Josh Howard, Without Protest
The return of Josh Howard is unexpected, surprising and baffling. It’s also smart. And it’s the topping on a dessert of questions … I’ll get to that in a bit. First, let’s go through some reasons why it’s an agreeable move, without protest.
First, Howard comes relatively cheap — $4 million for a year with incentives, as reported by the Washington Post’s Michael Lee. He’s a player with the potential to show above average skill in a wide range of categories. In 2006-07 he had a PER of 20.0 and the tenth lowest turnover percentage in the NBA.
Second, he needs to get his knee healthy. The team doesn’t expect him to be ready by the start of the season. Howard’s camp says he’ll be full speed in October and that he is “ahead of schedule” — of course, Howard has been saying that he’s ahead of schedule since before last season was over (Good to know he’s still on track). Nevertheless, the knee, in a sense, was a blessing … selfishly for the Wizards.
Sure, it was essentially inevitable that the team would decline to pick up Howard’s $11.8 million option for 2010-11. But was it inevitable that he would re-sign with the same team for $7.8 million less (minus incentives)? Maybe, maybe not. In speaking with him before the end of last season, it was clear Howard understood that his option would not be picked up and that he’d be willing to come back to the Wizards. Still, that’s a lot of change to swallow and to re-sign for just a single season with the team that just forced you to chew.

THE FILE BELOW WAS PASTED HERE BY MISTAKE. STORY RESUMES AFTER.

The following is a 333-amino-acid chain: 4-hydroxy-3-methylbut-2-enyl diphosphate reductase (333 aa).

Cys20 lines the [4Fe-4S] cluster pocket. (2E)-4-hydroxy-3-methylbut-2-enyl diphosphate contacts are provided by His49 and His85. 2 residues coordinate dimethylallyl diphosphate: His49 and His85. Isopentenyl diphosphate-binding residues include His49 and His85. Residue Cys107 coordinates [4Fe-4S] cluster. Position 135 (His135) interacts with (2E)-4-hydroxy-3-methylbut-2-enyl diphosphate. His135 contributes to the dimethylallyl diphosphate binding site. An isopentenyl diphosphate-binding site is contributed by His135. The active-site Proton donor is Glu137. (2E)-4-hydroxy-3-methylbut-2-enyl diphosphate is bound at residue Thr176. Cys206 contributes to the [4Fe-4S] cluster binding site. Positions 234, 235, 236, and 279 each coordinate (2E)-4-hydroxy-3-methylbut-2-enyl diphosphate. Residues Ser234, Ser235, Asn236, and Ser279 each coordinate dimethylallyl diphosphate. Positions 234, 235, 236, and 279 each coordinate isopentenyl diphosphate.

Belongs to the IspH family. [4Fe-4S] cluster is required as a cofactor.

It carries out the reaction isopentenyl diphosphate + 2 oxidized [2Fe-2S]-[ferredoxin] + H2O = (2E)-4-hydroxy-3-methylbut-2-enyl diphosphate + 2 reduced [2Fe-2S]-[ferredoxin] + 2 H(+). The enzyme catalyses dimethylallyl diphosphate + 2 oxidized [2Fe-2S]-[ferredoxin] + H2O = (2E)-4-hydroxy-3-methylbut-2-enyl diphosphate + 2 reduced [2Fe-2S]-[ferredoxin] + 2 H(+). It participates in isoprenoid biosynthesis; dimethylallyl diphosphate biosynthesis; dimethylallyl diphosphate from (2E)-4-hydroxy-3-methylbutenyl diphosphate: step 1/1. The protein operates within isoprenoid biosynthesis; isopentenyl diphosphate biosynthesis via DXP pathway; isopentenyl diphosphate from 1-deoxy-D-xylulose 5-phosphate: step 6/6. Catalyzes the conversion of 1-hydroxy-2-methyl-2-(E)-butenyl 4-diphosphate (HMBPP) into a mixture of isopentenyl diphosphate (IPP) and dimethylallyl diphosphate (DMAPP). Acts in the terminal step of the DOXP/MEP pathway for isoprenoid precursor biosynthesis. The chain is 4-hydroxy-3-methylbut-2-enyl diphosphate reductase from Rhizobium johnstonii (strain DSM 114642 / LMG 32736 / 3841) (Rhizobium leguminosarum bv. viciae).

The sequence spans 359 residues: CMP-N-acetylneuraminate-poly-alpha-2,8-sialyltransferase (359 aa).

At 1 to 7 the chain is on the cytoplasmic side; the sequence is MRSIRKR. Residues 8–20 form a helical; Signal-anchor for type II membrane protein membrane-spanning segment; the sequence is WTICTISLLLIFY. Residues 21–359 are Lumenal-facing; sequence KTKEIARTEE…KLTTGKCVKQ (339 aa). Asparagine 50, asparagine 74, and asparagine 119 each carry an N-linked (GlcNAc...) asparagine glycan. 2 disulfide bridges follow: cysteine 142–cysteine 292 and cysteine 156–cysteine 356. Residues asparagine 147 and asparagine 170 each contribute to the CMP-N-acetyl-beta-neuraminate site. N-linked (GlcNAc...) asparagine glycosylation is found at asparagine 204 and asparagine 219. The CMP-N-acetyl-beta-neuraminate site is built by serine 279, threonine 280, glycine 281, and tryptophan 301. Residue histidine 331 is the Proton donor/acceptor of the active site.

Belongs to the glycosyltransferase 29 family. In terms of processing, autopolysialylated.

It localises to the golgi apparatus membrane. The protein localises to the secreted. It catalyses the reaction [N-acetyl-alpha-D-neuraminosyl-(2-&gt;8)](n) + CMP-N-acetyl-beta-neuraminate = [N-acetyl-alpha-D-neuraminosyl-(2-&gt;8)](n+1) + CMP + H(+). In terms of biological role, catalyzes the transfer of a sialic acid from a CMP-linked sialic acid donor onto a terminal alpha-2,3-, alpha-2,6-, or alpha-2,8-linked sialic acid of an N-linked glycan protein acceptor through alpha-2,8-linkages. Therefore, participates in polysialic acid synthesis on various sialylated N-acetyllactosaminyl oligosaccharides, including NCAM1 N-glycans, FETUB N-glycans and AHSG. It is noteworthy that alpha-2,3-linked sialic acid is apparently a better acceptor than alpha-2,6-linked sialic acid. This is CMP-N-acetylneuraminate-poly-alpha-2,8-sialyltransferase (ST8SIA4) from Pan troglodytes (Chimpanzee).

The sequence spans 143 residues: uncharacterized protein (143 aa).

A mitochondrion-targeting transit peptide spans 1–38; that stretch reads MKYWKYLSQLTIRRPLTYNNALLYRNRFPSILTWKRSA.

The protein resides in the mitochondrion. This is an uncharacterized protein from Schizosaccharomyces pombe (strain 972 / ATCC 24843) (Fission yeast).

Perhaps Howard felt the Wizards wanted him, as he said after the trade that brought him to D.C., and thus decided the best course of action is to stay put for a bit — to follow through with loyalty to the team that acquired him and to stick it to the team that traded him away. OR, maybe offers from the Bulls, Celtics and Cavaliers, franchises reportedly interested in Howard, just weren’t up to monetary snuff heading into a potential lockout.
Third, Howard’s return unseats Al Thornton as ‘the’ incumbent at small forward. (Although yes, because of the aforementioned injury, it is possible that a healthy Thornton begins the season as the starter.)
Now there are two leading candidates running for the open seat. And let’s be honest, were Wizards fans really comfortable with Al Thornton as the incumbent? Sure, people were getting pumped to see Al run the floor with John Wall and grab some rebounds (an area on this Wizards team where big contributions will be needed from the small forward position).
Josh Howard can also run the floor, his 2003 pre-draft 3.09 in the sprint is faster than Thornton’s 3.16 in 2007. And he can rebound better — a career 6.9 per 36 minutes versus Thornton’s 5.3 boards per 36. Howard also has a career rebounding-percentage of 11.0, Thornton’s is 8.6-percent. [REB% – is the estimate of the percentage of available rebounds a player grabs while he’s on the floor.]
Want better long distance shooting to go with Wall? Howard is a career 33.9-percent shooter from long distance, averaging 0.8 makes per 36 minutes. Thornton is a career 30.8-percent long range shooter, averaging 0.4 makes per 36 minutes.